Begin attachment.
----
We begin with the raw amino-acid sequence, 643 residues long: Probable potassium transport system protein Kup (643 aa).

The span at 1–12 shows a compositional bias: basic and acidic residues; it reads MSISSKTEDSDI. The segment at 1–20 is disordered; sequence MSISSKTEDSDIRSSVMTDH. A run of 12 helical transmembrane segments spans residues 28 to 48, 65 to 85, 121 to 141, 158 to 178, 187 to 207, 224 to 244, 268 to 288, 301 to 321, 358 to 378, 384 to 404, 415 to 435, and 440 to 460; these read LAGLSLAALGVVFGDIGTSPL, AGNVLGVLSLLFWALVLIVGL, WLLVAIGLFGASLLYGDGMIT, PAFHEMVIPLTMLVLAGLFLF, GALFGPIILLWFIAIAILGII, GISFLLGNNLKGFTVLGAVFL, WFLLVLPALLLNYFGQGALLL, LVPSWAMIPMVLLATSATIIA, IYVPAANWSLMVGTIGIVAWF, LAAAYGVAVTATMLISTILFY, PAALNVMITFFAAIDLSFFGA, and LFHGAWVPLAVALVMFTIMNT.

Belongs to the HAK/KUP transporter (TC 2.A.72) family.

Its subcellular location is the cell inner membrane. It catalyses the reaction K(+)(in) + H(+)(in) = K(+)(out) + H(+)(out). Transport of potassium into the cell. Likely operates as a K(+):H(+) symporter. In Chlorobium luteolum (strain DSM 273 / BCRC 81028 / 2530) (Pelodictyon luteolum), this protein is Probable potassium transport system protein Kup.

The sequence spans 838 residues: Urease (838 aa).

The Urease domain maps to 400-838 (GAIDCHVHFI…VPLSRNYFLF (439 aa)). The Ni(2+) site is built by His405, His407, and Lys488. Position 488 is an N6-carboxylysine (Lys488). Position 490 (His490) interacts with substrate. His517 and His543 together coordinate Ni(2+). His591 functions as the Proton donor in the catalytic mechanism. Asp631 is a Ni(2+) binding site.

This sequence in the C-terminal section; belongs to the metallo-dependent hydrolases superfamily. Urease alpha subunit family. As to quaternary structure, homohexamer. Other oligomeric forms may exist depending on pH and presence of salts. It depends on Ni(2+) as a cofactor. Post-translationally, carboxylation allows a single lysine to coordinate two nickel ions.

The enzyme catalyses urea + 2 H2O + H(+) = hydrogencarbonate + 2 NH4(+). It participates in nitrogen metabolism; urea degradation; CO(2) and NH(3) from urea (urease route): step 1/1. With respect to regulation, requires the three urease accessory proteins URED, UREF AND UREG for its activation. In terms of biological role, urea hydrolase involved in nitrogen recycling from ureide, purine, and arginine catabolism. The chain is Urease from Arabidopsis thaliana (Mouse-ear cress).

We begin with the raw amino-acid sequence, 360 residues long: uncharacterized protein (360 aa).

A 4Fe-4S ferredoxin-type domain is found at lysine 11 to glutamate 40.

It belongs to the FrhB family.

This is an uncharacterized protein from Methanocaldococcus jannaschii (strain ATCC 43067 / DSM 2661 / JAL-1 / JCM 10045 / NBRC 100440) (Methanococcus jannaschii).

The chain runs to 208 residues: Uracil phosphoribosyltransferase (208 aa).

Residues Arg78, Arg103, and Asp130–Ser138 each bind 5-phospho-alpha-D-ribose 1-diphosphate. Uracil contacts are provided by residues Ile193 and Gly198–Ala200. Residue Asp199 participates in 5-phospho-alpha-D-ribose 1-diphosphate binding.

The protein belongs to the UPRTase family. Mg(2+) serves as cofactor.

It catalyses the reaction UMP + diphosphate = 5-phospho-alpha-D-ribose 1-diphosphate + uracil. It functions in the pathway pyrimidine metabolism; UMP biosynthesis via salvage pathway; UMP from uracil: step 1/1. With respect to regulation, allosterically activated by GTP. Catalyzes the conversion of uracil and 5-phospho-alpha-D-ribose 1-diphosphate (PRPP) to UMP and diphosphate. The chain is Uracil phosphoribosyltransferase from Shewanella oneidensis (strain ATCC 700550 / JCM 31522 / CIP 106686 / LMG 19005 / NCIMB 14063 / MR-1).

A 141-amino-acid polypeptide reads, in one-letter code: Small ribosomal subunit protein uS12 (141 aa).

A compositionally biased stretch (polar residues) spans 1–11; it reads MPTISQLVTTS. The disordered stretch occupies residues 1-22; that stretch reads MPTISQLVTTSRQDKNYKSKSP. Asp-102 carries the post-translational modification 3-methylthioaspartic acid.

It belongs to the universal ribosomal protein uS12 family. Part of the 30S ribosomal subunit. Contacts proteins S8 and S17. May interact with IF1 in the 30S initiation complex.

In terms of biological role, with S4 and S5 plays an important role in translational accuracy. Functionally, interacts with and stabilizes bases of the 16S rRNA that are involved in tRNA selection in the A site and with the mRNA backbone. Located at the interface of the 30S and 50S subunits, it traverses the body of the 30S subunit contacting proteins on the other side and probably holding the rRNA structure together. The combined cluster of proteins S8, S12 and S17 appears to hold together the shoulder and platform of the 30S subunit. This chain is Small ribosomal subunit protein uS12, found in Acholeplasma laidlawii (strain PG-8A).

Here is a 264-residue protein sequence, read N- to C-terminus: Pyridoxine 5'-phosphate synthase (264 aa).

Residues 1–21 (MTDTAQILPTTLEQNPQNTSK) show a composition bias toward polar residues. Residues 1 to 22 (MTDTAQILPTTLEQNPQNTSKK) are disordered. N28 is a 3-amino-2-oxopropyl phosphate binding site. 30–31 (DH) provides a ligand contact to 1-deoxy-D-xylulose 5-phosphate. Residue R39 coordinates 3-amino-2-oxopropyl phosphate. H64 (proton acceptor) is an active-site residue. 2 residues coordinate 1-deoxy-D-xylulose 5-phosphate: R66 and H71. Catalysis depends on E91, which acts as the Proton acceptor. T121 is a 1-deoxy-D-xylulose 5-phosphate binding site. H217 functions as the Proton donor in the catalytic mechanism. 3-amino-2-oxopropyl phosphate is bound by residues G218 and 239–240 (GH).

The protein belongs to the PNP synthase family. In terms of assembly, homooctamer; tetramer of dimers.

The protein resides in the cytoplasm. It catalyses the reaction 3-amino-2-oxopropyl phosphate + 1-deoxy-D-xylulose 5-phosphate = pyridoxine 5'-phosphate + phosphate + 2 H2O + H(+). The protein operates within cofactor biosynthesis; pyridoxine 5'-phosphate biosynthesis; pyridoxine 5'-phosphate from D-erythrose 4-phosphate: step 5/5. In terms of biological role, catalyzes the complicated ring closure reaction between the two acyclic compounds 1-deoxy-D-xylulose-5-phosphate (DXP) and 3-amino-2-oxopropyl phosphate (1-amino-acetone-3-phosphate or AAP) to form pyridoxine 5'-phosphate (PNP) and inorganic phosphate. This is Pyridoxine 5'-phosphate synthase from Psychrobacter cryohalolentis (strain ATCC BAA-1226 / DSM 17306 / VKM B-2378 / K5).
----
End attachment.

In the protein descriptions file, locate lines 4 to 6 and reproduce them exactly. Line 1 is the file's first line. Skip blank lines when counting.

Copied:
Its subcellular location is the cell inner membrane. It catalyses the reaction K(+)(in) + H(+)(in) = K(+)(out) + H(+)(out). Transport of potassium into the cell. Likely operates as a K(+):H(+) symporter. In Chlorobium luteolum (strain DSM 273 / BCRC 81028 / 2530) (Pelodictyon luteolum), this protein is Probable potassium transport system protein Kup.

The sequence spans 838 residues: Urease (838 aa).

The Urease domain maps to 400-838 (GAIDCHVHFI…VPLSRNYFLF (439 aa)). The Ni(2+) site is built by His405, His407, and Lys488. Position 488 is an N6-carboxylysine (Lys488). Position 490 (His490) interacts with substrate. His517 and His543 together coordinate Ni(2+). His591 functions as the Proton donor in the catalytic mechanism. Asp631 is a Ni(2+) binding site.